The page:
“Using polished concrete offers LEED points for green building certification,” says Isaacson, “and you can use non-toxic water-based dyes and sealants in lot of the systems that we cover.”


Although we traditionally think of concrete as a ‘cold’ material, it’s actually a great material for absorbing sunlight and dispersing that heat throughout the house. This is why many solar passive houses have concrete floors. Of course, concrete can appear aesthetically cold, but it can easily be warmed up by teaming it with warmer-looking materials and custom finishing.

Concrete also works well with radiant heating. The substance has a lot of thermal mass, Isaacson explains, meaning it absorbs and stores heat energy really well. This translates to a reduction in energy bills and a nice, inviting warm flooring for the home. “Concrete floors, says Isaacson, “are great at staying warm when heated in the winter and keeping cool in the hotter months of summer.”



When you talk with Cori Brown of Summit Source in Salt Lake City, you’re immediately put at ease by the level of expertise Brown brings to flooring projects. There are many worries when it comes to decorating your home. Will it look beautiful? Will it last? Will it be comfortable? “When you are planning a project, big or small—these questions are bound to pop up,” says Brown, who has assisted home and business owners in the valley, taking worry out of the design process for over 10 years.


How can you make sure your new décor will hold up? First, Brown stresses the need to be honest with yourself about your lifestyle. “If you have rambunctious kids and pets, you probably want to steer clear from all-white.” You can, however, find beautiful products that are durable and stain-resistant. Choose flooring products made of materials that resist spills and messes, as well as products with long-term warranties.”

Brown notes that the trend toward modern contemporary flooring continues to be very popular. “People are utilizing engineered hardwood floors which have a very strong appeal, and they really are indistinguishable from real wood. “Builders also seem to prefer the pre-finished floors because it keeps a project on schedule, and the home doesn’t need to be shut down for the lengthy sanding and staining process.”


Summit Source’s Chilewich basketweave rug in harvest is a functional and beautiful choice.

When the choices in carpet were limited to basic beige, designers treated it more often than not as a neutral background for room furnishings. Now, with numerous textures, patterns, and colors available, carpet is emerging as the focal point in some interior designs.“We’re seeing more texture and patterns and even flecks of color adding interest to basic backgrounds,” says Brown. “Also, variations in height and sculptured effects are offering a bolder look.”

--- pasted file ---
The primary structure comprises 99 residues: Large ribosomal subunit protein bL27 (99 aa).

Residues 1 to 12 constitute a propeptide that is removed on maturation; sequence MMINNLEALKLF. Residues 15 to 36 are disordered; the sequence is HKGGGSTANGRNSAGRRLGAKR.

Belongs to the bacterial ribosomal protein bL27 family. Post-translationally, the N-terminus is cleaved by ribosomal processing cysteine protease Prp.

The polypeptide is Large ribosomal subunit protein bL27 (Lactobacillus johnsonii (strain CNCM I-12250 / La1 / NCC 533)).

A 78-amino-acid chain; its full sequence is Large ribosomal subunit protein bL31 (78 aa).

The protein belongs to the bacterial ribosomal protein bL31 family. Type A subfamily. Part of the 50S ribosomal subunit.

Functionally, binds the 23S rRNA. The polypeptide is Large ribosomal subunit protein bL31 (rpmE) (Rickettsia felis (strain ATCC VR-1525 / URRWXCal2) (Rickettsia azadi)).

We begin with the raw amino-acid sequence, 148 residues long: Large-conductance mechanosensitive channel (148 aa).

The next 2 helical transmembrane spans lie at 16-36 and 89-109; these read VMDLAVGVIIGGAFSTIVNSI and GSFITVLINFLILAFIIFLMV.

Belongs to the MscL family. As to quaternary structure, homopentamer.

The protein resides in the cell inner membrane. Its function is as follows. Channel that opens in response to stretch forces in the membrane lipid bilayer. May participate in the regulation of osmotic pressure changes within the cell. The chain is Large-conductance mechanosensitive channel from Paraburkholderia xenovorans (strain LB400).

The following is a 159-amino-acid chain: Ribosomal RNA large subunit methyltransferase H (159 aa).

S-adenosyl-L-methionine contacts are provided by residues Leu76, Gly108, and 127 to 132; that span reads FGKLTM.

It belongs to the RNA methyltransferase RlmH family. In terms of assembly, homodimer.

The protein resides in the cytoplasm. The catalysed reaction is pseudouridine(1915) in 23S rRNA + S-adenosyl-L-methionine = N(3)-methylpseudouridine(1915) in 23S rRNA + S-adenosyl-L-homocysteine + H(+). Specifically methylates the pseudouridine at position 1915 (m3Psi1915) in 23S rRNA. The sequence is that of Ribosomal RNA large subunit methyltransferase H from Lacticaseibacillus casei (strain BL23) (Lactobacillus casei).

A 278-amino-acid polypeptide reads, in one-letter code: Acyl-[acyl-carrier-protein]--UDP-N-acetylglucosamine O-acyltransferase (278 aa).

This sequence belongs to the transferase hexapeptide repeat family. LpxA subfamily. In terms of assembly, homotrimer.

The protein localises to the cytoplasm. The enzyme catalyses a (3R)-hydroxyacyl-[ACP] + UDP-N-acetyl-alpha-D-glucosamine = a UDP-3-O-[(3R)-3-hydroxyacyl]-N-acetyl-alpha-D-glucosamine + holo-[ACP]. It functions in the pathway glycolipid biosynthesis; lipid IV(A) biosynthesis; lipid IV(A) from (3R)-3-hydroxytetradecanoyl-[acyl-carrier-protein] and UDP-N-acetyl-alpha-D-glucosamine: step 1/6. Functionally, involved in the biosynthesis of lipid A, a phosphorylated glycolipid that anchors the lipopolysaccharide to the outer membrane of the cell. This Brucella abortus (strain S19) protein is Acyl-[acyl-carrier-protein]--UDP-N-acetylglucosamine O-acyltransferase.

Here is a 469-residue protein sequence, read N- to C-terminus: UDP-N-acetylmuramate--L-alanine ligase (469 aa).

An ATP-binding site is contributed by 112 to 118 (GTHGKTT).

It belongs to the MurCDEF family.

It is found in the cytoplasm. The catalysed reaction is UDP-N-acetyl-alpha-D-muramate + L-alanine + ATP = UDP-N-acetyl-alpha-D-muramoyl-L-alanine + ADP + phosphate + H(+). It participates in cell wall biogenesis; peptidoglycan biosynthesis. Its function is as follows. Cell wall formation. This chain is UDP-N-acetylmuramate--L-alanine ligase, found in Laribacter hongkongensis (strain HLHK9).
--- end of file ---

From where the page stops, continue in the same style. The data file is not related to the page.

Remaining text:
Brandon May of Grand Design, a Jackson-based flooring company, is also seeing a wide variety of new carpeting styles and materials. “Sometimes, the subtlest of changes can have the greatest impact on someone’s perception of a space,” says May. “That being said, we take pride in offering our clients all of the options they need to choose a carpet that will be a bold statement or a neutral background.”

For May and his team at Grand Design, the technological advancements in carpet manufacturing are pretty exciting too. “There are so many remarkable new technologies now that the whole game is really changing,” says May. “We’re looking at fibers being changed at the molecular level to offer lifetime stain resistance, fibers being produced with corn oil to increase their silky-soft feeling, and carpets being produced from recycled plastics in such a way that they still feel very much like nylon carpets.”

In addition, May has been finding that wool carpets are really in right now, and for great reasons. “We’ve seen a revolution in wool carpets to make them slightly thinner, and therefore much more affordable for the majority of clients,” he explains. “Wool is, of course, the leader in sustainable carpeting, and is naturally stain-repellent, naturally fire-retardant, and the most durable of all carpet options.”


This patterned rug from Grand Designs adds character to any entertaining or sitting area.

“Manufacturers are getting really creative with flooring materials nowadays,” says May of Grand Design. “We’re seeing sustainable materials like sorghum stalks, post-industrial wood products, linseed oil, recycled leather, and cork all being used in really sleek presentations.”

There’s no one-size-fits-all answer for flooring, even as new materials come into play and seem to take center stage. A number of elements need to be taken into consideration, May explains, in order to determine the flooring that’s right for you. In extreme climates like that of Jackson, he says, “its all about the quality of the materials, which is what we focus on with our products. There are always tricks to make any type of material work in the appropriate climate.”

Thinking about the wear your floor will experience and the type of feel you want your space to have are important too. “Wool, porcelain, and hardwood are the classic examples of materials that stand the test of time,” says May, “but with all of the new technologies that have arisen, all quality flooring options are made to last for a very long time.” What it comes to, and what the Grand Design team feels is most important, is finding a material that speaks to the client’s lifestyle and needs as well as the desired character of the space.